Author(s): Tsui JI, Whooley MA, Monto A, Seal K, Tien PC,
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Abstract BACKGROUND: How hepatitis C virus (HCV) affects coronary heart disease (CHD) risk factors and outcomes is largely unknown. METHODS AND RESULTS: Among a cohort of patients with stable CHD, we examined the association between HCV seropositivity and levels of inflammatory markers (C-reactive protein [CRP], fibrinogen, interleukin-6, and tumor necrosis factor [TNF]-alpha) and risk for the following outcomes: death, cardiovascular (CV) events, and heart failure events. A total of 84 (8.6\%) participants were found to be seropositive for HCV. HCV-seropositive patients were found to have significantly lower adjusted mean levels of CRP (2.6 vs. 4.4; P < .01) and fibrinogen (340 vs. 398; P < .01), but higher levels of TNF-alpha (7.1 vs. 4.8; P < .01). Age-adjusted rates for HCV seropositive vs. seronegative were as follows: death 93 vs. 42/1,000p-y (P < .01), CV events 62 vs. 40 (P=.13), and heart failure 76 vs. 29 (P < .01). After adjustment for demographic and clinical factors, HCV remained significantly associated with an increased risk for heart failure events (HR=2.13; 95\% CI: 1.19-3.80). CONCLUSIONS: In this cohort with CHD, HCV seropositive participants had higher rates of death, CV events, and heart failure hospitalizations during follow-up. After adjustment for CV risk factors, HCV seropositivity remained independently associated with risk for heart failure events.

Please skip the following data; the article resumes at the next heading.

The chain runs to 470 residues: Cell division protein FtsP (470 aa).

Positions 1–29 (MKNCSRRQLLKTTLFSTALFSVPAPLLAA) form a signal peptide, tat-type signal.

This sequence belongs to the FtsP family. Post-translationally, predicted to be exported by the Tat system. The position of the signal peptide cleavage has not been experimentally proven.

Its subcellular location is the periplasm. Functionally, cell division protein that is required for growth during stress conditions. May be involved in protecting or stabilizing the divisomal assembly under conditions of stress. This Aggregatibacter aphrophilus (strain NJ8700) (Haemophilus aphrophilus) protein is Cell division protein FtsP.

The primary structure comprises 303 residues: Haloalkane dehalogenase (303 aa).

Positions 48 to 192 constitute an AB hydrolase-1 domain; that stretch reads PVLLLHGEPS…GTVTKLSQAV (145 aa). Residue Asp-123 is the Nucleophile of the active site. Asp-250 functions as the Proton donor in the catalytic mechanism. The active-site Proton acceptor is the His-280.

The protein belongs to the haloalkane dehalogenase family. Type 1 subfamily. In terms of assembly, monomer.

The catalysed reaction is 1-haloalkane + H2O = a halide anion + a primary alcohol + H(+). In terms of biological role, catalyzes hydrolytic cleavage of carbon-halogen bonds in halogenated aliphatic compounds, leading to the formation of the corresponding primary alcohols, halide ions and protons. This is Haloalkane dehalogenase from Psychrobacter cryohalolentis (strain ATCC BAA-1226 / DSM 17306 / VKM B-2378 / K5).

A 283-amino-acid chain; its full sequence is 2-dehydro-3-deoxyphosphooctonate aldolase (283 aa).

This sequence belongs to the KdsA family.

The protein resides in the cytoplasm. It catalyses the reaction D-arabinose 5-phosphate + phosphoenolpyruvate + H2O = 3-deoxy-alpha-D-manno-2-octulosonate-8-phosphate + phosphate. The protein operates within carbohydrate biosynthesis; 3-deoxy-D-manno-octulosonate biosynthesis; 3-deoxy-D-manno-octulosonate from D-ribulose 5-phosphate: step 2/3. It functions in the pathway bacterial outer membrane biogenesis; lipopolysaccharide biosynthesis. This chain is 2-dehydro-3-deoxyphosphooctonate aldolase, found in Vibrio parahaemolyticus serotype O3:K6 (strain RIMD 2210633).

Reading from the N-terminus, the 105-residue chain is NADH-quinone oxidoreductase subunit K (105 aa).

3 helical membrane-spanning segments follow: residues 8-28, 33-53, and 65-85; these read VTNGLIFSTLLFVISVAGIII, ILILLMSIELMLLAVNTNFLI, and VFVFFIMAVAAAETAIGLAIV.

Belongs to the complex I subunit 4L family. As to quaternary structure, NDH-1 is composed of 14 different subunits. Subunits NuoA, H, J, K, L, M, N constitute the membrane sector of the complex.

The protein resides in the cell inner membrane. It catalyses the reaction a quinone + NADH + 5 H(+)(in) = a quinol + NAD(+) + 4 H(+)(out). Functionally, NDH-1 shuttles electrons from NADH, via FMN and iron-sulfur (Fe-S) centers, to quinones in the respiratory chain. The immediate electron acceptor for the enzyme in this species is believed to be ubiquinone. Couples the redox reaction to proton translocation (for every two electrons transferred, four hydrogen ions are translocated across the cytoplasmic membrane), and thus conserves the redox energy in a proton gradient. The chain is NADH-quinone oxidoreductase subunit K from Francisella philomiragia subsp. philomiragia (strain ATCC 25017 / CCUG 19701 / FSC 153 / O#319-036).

This article was published in J Card Fail
and referenced in Journal of Metabolic Syndrome